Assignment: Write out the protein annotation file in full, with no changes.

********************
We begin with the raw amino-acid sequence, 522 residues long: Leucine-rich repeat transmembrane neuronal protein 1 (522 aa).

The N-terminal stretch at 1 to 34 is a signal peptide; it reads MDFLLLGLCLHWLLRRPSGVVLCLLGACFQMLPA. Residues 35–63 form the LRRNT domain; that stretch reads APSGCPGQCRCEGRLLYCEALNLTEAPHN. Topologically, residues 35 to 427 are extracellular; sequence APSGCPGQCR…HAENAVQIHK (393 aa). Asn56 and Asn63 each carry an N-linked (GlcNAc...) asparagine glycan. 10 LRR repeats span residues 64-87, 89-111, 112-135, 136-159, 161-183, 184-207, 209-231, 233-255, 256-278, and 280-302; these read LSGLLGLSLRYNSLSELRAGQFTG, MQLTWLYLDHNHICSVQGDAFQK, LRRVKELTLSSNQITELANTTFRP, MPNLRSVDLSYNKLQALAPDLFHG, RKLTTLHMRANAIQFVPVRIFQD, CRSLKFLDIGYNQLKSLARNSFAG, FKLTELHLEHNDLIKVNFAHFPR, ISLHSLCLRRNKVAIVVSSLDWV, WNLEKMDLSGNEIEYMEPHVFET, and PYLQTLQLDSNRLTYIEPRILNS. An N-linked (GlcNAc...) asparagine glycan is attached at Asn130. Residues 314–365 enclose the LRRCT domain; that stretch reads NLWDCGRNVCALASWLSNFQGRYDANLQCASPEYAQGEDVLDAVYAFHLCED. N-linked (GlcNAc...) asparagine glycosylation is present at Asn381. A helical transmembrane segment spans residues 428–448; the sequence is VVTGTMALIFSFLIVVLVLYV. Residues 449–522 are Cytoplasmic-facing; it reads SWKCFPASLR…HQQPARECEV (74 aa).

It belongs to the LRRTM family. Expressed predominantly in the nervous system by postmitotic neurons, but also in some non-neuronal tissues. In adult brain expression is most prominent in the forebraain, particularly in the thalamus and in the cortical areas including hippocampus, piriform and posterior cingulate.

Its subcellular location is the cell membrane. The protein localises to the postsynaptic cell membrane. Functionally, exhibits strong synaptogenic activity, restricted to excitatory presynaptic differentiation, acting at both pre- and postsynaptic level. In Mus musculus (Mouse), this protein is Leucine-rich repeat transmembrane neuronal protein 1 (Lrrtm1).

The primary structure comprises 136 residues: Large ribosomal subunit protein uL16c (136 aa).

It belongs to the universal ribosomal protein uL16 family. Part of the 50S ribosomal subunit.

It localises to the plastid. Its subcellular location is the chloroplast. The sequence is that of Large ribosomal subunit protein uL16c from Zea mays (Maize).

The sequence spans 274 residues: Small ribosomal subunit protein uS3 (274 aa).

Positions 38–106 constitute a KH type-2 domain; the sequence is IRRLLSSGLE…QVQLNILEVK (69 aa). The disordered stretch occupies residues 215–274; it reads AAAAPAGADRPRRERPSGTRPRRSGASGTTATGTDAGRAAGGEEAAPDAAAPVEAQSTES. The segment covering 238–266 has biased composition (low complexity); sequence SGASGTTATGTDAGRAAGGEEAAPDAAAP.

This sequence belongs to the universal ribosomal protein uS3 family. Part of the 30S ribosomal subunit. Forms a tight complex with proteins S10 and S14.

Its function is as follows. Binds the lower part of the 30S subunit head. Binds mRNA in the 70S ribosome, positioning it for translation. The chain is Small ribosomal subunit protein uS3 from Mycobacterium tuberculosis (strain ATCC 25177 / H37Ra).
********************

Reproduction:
We begin with the raw amino-acid sequence, 522 residues long: Leucine-rich repeat transmembrane neuronal protein 1 (522 aa).

The N-terminal stretch at 1 to 34 is a signal peptide; it reads MDFLLLGLCLHWLLRRPSGVVLCLLGACFQMLPA. Residues 35–63 form the LRRNT domain; that stretch reads APSGCPGQCRCEGRLLYCEALNLTEAPHN. Topologically, residues 35 to 427 are extracellular; sequence APSGCPGQCR…HAENAVQIHK (393 aa). Asn56 and Asn63 each carry an N-linked (GlcNAc...) asparagine glycan. 10 LRR repeats span residues 64-87, 89-111, 112-135, 136-159, 161-183, 184-207, 209-231, 233-255, 256-278, and 280-302; these read LSGLLGLSLRYNSLSELRAGQFTG, MQLTWLYLDHNHICSVQGDAFQK, LRRVKELTLSSNQITELANTTFRP, MPNLRSVDLSYNKLQALAPDLFHG, RKLTTLHMRANAIQFVPVRIFQD, CRSLKFLDIGYNQLKSLARNSFAG, FKLTELHLEHNDLIKVNFAHFPR, ISLHSLCLRRNKVAIVVSSLDWV, WNLEKMDLSGNEIEYMEPHVFET, and PYLQTLQLDSNRLTYIEPRILNS. An N-linked (GlcNAc...) asparagine glycan is attached at Asn130. Residues 314–365 enclose the LRRCT domain; that stretch reads NLWDCGRNVCALASWLSNFQGRYDANLQCASPEYAQGEDVLDAVYAFHLCED. N-linked (GlcNAc...) asparagine glycosylation is present at Asn381. A helical transmembrane segment spans residues 428–448; the sequence is VVTGTMALIFSFLIVVLVLYV. Residues 449–522 are Cytoplasmic-facing; it reads SWKCFPASLR…HQQPARECEV (74 aa).

It belongs to the LRRTM family. Expressed predominantly in the nervous system by postmitotic neurons, but also in some non-neuronal tissues. In adult brain expression is most prominent in the forebraain, particularly in the thalamus and in the cortical areas including hippocampus, piriform and posterior cingulate.

Its subcellular location is the cell membrane. The protein localises to the postsynaptic cell membrane. Functionally, exhibits strong synaptogenic activity, restricted to excitatory presynaptic differentiation, acting at both pre- and postsynaptic level. In Mus musculus (Mouse), this protein is Leucine-rich repeat transmembrane neuronal protein 1 (Lrrtm1).

The primary structure comprises 136 residues: Large ribosomal subunit protein uL16c (136 aa).

It belongs to the universal ribosomal protein uL16 family. Part of the 50S ribosomal subunit.

It localises to the plastid. Its subcellular location is the chloroplast. The sequence is that of Large ribosomal subunit protein uL16c from Zea mays (Maize).

The sequence spans 274 residues: Small ribosomal subunit protein uS3 (274 aa).

Positions 38–106 constitute a KH type-2 domain; the sequence is IRRLLSSGLE…QVQLNILEVK (69 aa). The disordered stretch occupies residues 215–274; it reads AAAAPAGADRPRRERPSGTRPRRSGASGTTATGTDAGRAAGGEEAAPDAAAPVEAQSTES. The segment covering 238–266 has biased composition (low complexity); sequence SGASGTTATGTDAGRAAGGEEAAPDAAAP.

This sequence belongs to the universal ribosomal protein uS3 family. Part of the 30S ribosomal subunit. Forms a tight complex with proteins S10 and S14.

Its function is as follows. Binds the lower part of the 30S subunit head. Binds mRNA in the 70S ribosome, positioning it for translation. The chain is Small ribosomal subunit protein uS3 from Mycobacterium tuberculosis (strain ATCC 25177 / H37Ra).